A Walk In The Park

Pas­sion and vi­sion in equal mea­sure have shaped this hand­some for­mal gar­den in Queensland’s Gold Coast hin­ter­land.

Australian House & Garden - - News - STORY El­iz­a­beth Wil­son | STYLING Tahn Scoon | PHO­TOG­RA­PHY John Downs

Glen­loch is a green gem be­hind the Gold Coast.

There’s a cer­tain magic about an av­enue of jacaran­das in full bloom. Just ask Caro­line and Rob Tolmie. The cou­ple pur­chased their home at Mount Tam­borine, in the hin­ter­land of Queensland’s Gold Coast, on their first in­spec­tion in 2003 af­ter fall­ing in love with the pur­ple-fringed drive­way. “The house needed work and the gar­den was lit­tle more than rough horse pad­docks,” says Caro­line. “But the jacaran­das were ma­ture and in flower – that sold it to us.”

In ad­di­tion to the pur­ple wel­come mat, the prop­erty had many other things go­ing for it. At just un­der 3ha (seven acres), the gently slop­ing site is nes­tled into pic­turesque hills and blessed with rich vol­canic soil. Lo­cated within the so-called ‘scenic rim’, it en­joys a more tem­per­ate cli­mate than the coast, with an an­nual rain­fall of 1.5m and four dis­tinct sea­sons.

Caro­line and Rob’s pre­vi­ous gar­den was a trop­i­cal gar­den on a sub­ur­ban block, so this prop­erty – which they named Glen­loch in hon­our of Rob’s Scot­tish her­itage – was on a scale out­side their ex­pe­ri­ence. Un­fazed, they drew up a plan to trans­form the site into cas­cad­ing ter­races. To vi­su­alise the lev­els, they placed long hoses around the prop­erty to rep­re­sent the shape and con­tour of the pro­posed re­tain­ing walls, then hired a land­scap­ing com­pany to grade the site and build the walls us­ing lo­cal stone. Next, the cou­ple fo­cused on plant­ing trees, opt­ing for de­cid­u­ous species be­cause of the mild cli­mate. “All our friends with beau­ti­ful gar­dens told us to plant trees as soon as we could to get them es­tab­lished. It’s the best ad­vice we ever re­ceived,” says Caro­line.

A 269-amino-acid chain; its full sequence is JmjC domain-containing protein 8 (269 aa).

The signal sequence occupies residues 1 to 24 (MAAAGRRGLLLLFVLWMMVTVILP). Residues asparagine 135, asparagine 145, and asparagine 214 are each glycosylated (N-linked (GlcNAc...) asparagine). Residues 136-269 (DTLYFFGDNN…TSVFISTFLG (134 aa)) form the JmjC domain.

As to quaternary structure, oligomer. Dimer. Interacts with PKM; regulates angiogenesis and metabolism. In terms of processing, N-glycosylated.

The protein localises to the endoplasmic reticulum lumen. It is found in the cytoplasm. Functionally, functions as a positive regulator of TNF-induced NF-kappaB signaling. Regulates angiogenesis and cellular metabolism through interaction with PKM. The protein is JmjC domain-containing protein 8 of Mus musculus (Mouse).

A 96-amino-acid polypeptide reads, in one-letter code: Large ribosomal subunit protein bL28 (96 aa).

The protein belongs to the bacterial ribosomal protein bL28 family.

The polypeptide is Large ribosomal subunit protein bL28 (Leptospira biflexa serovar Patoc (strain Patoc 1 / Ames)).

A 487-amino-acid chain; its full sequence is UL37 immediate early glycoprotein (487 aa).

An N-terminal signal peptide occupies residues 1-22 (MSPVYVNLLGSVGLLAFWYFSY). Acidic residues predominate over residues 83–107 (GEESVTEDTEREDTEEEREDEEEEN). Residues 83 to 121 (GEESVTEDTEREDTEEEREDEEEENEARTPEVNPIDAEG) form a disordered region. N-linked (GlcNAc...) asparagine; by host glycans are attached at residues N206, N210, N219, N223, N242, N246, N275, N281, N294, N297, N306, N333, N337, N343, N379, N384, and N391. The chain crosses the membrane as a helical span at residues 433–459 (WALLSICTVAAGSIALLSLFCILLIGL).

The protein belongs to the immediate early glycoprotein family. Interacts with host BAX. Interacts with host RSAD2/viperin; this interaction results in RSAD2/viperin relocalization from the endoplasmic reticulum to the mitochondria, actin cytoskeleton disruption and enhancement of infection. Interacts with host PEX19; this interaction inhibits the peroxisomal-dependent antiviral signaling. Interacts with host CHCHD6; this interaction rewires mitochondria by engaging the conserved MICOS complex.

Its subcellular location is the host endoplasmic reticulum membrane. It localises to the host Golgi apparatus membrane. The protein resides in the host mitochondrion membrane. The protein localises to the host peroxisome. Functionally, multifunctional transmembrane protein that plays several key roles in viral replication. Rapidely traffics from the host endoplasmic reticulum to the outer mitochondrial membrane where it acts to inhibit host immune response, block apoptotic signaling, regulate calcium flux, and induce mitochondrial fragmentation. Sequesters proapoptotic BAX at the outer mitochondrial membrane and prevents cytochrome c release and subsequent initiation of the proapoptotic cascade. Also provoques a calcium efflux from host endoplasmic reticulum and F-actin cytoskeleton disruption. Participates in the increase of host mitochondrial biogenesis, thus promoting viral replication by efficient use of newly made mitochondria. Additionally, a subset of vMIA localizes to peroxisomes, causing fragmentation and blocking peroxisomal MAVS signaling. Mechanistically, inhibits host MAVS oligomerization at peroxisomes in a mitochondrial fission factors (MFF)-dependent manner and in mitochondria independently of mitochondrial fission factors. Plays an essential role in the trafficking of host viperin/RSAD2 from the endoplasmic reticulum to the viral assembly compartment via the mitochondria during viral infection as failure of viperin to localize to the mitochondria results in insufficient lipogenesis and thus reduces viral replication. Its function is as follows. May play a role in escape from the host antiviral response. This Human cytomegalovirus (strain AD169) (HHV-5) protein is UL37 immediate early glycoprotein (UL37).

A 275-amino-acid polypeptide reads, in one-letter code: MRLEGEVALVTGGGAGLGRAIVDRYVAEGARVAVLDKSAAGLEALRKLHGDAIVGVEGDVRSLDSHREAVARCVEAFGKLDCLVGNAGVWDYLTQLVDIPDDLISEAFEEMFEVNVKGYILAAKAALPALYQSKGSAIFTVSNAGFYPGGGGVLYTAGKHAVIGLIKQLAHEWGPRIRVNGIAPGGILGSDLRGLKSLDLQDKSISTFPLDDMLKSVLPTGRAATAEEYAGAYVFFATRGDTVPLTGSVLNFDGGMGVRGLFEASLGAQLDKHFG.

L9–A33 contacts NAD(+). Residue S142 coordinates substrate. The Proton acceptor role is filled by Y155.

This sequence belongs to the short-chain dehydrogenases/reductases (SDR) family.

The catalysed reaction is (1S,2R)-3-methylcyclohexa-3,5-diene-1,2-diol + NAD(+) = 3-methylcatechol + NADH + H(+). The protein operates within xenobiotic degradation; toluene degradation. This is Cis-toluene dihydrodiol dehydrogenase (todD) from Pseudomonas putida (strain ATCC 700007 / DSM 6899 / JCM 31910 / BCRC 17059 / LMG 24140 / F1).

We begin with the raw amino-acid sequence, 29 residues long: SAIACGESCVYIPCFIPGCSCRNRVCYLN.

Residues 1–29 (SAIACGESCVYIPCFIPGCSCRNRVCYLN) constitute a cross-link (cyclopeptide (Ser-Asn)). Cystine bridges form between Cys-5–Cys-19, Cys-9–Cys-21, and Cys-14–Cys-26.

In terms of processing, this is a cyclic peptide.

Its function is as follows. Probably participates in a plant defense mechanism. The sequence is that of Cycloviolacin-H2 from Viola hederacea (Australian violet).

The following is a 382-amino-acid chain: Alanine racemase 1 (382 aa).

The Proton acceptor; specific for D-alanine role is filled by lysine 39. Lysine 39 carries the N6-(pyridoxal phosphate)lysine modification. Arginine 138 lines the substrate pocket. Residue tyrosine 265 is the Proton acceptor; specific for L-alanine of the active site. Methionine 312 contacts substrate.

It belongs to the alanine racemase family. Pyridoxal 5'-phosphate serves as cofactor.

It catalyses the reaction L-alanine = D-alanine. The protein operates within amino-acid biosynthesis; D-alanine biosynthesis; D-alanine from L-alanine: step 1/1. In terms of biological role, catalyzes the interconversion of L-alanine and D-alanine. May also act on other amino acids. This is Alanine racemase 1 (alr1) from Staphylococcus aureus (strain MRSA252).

Four­teen years on, the gar­den boasts tow­er­ing rows and copses of Lon­don plane trees ( Pla­tanus x ac­er­i­fo­lia), weep­ing Ja­panese maples ( Acer pal­ma­tum dis­sec­tum), pin oaks ( Quer­cus palus­tris), mag­no­lias and Liri­o­den­drons. In the mid storey are hun­dreds of camel­lias, hy­drangeas, lilly pil­lies, aza­leas and ev­er­green mag­no­lias. At the cen­tre of the prop­erty is a vast for­mal gar­den that spreads over 2ha. “The whole cen­tral area is park-like, with swathes of lawn, large trees, ar­bours and walk­ing av­enues,” says Caro­line. “There’s a lot of lawn, which we love. It gives the gar­den breath­ing space and el­e­gance.”

The for­mal gar­den has 15 cas­cad­ing lev­els, linked by path­ways and steps. They loosely fan out from the house, and each has its own dis­tinct plant­ing scheme and fea­tures. Rows of trees and box or shrub hedg­ing help de­mar­cate the zones. Caro­line and Rob have also named dif­fer­ent sec­tions of the gar­den. On one side of the house is Rose Ter­race, on the other is the Cir­cu­lar Gar­den,

ABOVE A gold­fish pond with bronze foun­tain is the fo­cal point of the Se­cret Gar­den. The pond is brim­ming with colour­ful wa­terlilies and irises; a hedge of Pho­tinia ‘Red Robin’ en­closes the space. OP­PO­SITE, CLOCK­WISE FROM TOP LEFT Hy­drangea macro­phylla and a sweet-scented ‘White Dragon’ Christ­mas lily. Rob and Caro­line in their beloved park-like sur­round­ings. Seat­ing nooks – like this one in Big Tree Av­enue – are es­sen­tial, says Caro­line.

“It’s im­por­tant to have lots of places to rest and con­tem­plate a gar­den.” Kook­abur­ras are just one of many vis­it­ing bird species. Look­ing up at the home from the lower pond, fringed with Dick­so­nia antarc­tica ferns. Aza­leas and aga­pan­thus add to the lush lay­ers. Stone re­tain­ing walls frame the cas­cad­ing ter­races.

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